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Tuesday, June 7, 2011

After Dark, June 7, 2011, Fringe Edition

Random Thoughts as Hardcore Fringe Approaches
Anonymity (again...), accidents, opinions in public...
by Gaëtan L. Charlebois

- As you know if you have been following along on these pages, I am not fond of anonymous posting. The Fringe is a festival of anonymity when it  comes to presenting opinions. I see that in the Fringe Buzz Twitter feed, when it comes to opinions already being expressed about shows not even open; I see it beginning here on the site; I see it in the hundreds of places, notably comments-board, where people offer both positive and negative feedback. Often no names are attached. I do like, though, the passion of some of the  comments and, in some cases, the informed nature of them. This is why I put up with the anonymity. But I will say this: the same way some anonymous assholes treat people like shit, so will I feel free to treat the anonymous.

This is theatre - the essence of it: we love, we hate, we share.

- I've already seen a trio of shows, this week, as a test of my own endurance. It all went off fairly well and I was very careful about the medical issues I face. But all that nearly went down the toilet when a seat I was sitting on in one of the venues tipped off the riser as I stood to leave, and I went tumbling off wrapped in the chair. It could have been very bad for me. The young couple who helped me up said they expected something like this as the young man had been rocking in his chair and she had to stop him from doing it because she saw he might go flying. Hey! Fringe folk! this is a lawsuit waiting to happen!

- As much as I like (even love) the fact that perfect strangers milling about a Fringe venue openly express opinions to each other, I couldn't help cringing a little when two groups, in one lineup, just tore strips off one show. All I could think, as they went at it with gusto, was that someone in the same crowd might have been directly involved with the condemned production. However, this is theatre - the essence of it: we love, we hate, we share. But what might happen, I wondered, if we did it there, in the house; by leaving during the piece, by even booing or, at least, refusing to clap. Bitching after is a bit anonymous, isn't it? Don't the creators merit these opinions (as they occasionally merit our compulsive standing-os)? Just putting that out there...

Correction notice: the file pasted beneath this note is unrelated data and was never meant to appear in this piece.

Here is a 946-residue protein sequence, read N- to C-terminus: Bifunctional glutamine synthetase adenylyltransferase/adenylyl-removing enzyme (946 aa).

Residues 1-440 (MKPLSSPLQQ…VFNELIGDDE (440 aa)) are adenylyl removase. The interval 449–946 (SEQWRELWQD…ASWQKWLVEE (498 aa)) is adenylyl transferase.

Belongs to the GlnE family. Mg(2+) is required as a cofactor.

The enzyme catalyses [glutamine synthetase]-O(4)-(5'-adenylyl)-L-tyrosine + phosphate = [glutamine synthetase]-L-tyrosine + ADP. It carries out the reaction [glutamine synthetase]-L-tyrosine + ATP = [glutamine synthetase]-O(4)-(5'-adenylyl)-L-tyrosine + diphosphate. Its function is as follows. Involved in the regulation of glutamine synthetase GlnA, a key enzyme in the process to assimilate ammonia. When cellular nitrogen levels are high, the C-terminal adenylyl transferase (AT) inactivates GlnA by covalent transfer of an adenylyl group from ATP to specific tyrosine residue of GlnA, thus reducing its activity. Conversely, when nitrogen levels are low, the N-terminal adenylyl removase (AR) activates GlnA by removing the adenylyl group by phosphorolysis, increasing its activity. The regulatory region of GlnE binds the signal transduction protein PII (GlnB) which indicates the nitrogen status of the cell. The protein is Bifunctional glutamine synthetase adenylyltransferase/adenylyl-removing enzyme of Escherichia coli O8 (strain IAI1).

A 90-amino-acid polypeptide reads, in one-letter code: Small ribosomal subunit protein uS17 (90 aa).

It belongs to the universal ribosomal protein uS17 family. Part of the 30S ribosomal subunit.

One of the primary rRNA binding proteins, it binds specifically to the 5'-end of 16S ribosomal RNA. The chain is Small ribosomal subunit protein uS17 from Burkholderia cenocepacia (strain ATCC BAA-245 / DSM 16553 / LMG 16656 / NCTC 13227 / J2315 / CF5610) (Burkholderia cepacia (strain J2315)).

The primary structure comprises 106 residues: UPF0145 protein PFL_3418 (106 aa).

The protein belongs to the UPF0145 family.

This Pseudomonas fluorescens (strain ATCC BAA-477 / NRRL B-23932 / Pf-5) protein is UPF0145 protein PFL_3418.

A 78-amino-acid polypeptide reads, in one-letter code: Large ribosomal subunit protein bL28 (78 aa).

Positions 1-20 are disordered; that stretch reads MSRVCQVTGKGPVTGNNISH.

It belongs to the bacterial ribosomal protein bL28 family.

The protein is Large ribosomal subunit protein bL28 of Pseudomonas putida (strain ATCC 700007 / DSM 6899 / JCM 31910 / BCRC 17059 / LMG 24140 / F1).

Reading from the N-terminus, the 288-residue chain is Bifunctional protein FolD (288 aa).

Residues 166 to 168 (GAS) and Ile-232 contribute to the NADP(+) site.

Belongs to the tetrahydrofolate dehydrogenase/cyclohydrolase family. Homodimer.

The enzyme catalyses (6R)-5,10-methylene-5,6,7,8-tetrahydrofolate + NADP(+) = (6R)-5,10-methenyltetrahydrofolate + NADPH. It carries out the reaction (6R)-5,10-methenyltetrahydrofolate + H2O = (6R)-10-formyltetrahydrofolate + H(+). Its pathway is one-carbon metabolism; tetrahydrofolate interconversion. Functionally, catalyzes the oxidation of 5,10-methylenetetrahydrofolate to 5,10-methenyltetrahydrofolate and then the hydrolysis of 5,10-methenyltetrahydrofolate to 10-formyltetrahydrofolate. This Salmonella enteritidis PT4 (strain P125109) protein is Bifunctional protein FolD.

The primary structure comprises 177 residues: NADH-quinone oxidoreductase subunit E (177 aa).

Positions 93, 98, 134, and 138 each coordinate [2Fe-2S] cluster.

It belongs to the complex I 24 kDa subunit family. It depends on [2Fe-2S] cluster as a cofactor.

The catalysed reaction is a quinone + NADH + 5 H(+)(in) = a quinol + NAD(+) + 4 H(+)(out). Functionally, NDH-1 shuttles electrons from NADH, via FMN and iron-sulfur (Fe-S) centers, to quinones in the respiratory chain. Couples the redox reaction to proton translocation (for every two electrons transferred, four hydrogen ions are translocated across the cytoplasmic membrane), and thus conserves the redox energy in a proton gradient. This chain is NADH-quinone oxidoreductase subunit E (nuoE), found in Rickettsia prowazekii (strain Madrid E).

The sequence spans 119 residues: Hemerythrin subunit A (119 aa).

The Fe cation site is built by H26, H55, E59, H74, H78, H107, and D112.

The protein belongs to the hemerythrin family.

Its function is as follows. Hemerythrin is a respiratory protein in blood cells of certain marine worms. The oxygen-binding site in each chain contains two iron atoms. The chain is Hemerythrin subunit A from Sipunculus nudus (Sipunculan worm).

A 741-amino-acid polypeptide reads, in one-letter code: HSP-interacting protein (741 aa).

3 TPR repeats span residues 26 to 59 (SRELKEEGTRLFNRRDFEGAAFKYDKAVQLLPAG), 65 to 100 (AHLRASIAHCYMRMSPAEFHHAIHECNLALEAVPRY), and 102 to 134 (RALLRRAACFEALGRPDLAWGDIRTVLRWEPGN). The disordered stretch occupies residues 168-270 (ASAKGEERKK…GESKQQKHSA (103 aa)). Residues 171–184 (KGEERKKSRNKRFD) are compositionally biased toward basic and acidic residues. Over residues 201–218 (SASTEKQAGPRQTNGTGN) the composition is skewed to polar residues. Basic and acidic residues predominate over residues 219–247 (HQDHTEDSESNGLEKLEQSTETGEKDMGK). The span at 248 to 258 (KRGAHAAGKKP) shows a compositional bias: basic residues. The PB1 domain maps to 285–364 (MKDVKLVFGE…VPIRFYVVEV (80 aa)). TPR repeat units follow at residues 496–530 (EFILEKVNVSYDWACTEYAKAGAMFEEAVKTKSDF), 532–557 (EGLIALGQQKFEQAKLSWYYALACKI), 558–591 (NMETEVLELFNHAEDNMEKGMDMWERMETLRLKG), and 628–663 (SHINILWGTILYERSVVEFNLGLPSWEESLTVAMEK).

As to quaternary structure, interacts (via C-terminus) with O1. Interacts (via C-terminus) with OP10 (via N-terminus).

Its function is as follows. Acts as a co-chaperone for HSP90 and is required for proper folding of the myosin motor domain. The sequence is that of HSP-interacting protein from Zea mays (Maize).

If you're not having fun, you're not doing it right.

- Everyone is a critic. Really! So when you do express an opinion here or elsewhere, try to go beyond "It's boring!", "It's shit!" or "It's great!" Bring your experience to the discussion or, if you only have the experience of the one play itself, bring that. Tell us why you were moved, laughed, or were bored.

- The Guardian dance critic went to see a Dave St-Pierre show in London, last week. The dancers, at one point, went into the audience nude, dangled their bits in people's faces, and even spread their ass-cheeks to point their arseholes at audience members. Then one performer noticed the Guardian critic taking notes, grabbed the critic's glasses and spat on them. Can you say: hostile? The critic bellowed, "Fuck off!" at the dancer. Due warning: in a similar artistically OTT situation, I would yell the same thing...or far, far worse.

- The Fringe is fun, even for critics. If you're not having fun, you're not doing it right.

1 comment:

  1. Forget lawsuit, nobody's chair should fall off the
    risers. It's like an explosion, sudden and not immediately clear what's happening, so it has to
    be worse for the person it happens
    to. The only way to fix this for you is to make sure
    it can't happen again (or at least is much much much less likely to happen).

    I will nag Amy today about it. After all, I am the guy who once tried to publicly apologize to one of the venue managers who said it was "the worst experience" of
    her life.



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